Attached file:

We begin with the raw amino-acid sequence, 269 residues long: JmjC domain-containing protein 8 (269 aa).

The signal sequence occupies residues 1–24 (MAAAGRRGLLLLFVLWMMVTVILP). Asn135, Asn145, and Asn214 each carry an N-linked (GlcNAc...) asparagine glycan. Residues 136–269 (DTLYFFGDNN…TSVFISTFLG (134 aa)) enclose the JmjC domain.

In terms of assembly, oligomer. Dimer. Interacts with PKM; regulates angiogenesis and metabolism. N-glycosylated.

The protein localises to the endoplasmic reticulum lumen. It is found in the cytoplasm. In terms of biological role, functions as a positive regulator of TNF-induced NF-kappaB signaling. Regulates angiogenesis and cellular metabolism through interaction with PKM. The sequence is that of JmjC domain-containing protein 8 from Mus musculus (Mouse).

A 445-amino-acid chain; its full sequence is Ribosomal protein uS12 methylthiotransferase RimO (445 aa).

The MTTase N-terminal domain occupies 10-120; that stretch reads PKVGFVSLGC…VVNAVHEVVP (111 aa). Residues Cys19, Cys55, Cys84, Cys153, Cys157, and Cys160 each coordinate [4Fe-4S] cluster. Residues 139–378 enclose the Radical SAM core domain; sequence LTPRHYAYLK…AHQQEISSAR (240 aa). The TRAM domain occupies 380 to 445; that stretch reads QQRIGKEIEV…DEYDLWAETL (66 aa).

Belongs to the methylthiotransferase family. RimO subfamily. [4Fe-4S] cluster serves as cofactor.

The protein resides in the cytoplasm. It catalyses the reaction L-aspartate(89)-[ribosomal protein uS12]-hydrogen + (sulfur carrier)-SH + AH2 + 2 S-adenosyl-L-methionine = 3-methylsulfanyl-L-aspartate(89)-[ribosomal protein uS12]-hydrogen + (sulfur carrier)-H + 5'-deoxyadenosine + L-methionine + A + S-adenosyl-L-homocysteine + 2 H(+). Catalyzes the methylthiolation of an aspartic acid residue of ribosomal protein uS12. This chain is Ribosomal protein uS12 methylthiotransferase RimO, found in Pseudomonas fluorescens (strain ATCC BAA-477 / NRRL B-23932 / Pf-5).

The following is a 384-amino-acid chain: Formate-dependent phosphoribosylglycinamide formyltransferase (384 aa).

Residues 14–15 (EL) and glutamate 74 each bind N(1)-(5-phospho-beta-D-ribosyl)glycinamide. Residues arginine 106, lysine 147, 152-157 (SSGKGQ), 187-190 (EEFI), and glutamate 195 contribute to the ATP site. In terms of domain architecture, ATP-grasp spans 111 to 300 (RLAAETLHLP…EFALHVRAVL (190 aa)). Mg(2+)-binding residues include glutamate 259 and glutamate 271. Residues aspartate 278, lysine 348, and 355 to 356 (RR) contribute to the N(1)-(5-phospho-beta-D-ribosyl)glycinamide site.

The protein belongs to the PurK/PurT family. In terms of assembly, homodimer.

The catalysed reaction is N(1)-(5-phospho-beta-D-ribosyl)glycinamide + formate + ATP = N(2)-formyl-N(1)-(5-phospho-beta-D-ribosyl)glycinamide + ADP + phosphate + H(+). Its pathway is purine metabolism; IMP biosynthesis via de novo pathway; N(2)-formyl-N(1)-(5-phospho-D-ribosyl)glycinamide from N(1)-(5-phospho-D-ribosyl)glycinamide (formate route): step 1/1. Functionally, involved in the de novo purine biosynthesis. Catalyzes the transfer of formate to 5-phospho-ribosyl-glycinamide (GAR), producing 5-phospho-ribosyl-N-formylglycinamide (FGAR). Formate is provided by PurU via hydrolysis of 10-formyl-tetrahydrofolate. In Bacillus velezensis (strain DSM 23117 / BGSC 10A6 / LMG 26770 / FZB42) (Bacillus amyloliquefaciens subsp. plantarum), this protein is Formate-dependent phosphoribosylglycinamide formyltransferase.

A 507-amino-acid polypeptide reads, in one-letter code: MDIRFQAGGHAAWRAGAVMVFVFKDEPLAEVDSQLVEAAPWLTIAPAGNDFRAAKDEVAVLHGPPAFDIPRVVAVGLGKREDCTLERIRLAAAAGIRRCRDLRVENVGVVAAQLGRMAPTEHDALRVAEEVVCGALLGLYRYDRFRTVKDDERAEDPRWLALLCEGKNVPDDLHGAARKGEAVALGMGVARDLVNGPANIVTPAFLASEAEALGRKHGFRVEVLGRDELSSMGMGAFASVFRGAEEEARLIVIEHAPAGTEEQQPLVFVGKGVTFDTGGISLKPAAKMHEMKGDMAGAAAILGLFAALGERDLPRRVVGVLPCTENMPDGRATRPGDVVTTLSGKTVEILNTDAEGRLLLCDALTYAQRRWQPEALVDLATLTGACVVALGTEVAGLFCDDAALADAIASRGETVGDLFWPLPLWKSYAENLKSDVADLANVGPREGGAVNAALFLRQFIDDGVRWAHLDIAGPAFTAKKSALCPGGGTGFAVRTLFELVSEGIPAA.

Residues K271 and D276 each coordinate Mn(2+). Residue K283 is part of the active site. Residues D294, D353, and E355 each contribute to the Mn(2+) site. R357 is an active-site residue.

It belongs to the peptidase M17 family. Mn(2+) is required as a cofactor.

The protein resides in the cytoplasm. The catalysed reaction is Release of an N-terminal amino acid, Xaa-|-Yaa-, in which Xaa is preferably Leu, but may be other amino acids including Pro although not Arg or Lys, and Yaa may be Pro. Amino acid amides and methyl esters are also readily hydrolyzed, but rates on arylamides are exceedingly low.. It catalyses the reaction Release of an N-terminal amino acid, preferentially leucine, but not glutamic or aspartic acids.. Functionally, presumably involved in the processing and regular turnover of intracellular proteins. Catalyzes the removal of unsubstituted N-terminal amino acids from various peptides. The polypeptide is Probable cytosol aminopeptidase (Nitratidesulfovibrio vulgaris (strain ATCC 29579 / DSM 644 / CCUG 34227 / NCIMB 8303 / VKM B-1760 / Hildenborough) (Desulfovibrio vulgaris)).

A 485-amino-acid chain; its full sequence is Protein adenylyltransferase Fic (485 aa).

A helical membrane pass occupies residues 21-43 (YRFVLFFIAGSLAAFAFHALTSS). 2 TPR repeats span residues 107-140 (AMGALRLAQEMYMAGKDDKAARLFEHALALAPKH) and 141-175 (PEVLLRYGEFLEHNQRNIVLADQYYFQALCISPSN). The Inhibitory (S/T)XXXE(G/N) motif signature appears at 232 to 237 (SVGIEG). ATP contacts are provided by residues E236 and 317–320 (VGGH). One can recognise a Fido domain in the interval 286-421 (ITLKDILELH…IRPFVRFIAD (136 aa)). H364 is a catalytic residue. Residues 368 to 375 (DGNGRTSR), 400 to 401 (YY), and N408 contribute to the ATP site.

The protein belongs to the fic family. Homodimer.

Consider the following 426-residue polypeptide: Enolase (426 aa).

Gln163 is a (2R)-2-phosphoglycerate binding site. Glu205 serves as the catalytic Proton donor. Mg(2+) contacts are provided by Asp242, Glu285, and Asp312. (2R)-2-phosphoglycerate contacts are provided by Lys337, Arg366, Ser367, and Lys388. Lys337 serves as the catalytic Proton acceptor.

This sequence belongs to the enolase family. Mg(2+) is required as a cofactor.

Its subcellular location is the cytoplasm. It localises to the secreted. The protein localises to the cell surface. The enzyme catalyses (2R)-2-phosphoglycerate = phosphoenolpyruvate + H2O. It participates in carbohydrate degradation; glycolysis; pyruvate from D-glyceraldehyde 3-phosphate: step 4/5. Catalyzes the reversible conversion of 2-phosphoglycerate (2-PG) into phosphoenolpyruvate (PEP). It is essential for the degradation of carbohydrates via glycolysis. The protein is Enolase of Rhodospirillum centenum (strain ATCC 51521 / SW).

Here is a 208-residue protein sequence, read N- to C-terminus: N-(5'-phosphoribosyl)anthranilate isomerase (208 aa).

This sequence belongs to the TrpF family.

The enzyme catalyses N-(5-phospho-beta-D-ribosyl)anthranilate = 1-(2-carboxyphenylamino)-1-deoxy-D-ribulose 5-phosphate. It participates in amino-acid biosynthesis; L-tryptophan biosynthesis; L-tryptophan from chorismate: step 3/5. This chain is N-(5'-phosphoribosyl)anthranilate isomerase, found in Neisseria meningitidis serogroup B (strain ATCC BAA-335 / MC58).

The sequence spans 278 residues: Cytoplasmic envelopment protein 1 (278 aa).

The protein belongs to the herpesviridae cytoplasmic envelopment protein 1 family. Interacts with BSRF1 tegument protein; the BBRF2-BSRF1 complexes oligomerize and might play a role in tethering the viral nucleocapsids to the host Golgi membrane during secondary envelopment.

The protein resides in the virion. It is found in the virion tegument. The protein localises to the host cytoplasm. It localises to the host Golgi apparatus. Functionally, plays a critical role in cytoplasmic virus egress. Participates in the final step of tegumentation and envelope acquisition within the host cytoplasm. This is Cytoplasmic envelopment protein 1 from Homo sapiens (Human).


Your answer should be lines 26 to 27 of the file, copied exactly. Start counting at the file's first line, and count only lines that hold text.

The enzyme catalyses N-(5-phospho-beta-D-ribosyl)anthranilate = 1-(2-carboxyphenylamino)-1-deoxy-D-ribulose 5-phosphate. It participates in amino-acid biosynthesis; L-tryptophan biosynthesis; L-tryptophan from chorismate: step 3/5. This chain is N-(5'-phosphoribosyl)anthranilate isomerase, found in Neisseria meningitidis serogroup B (strain ATCC BAA-335 / MC58).

The sequence spans 278 residues: Cytoplasmic envelopment protein 1 (278 aa).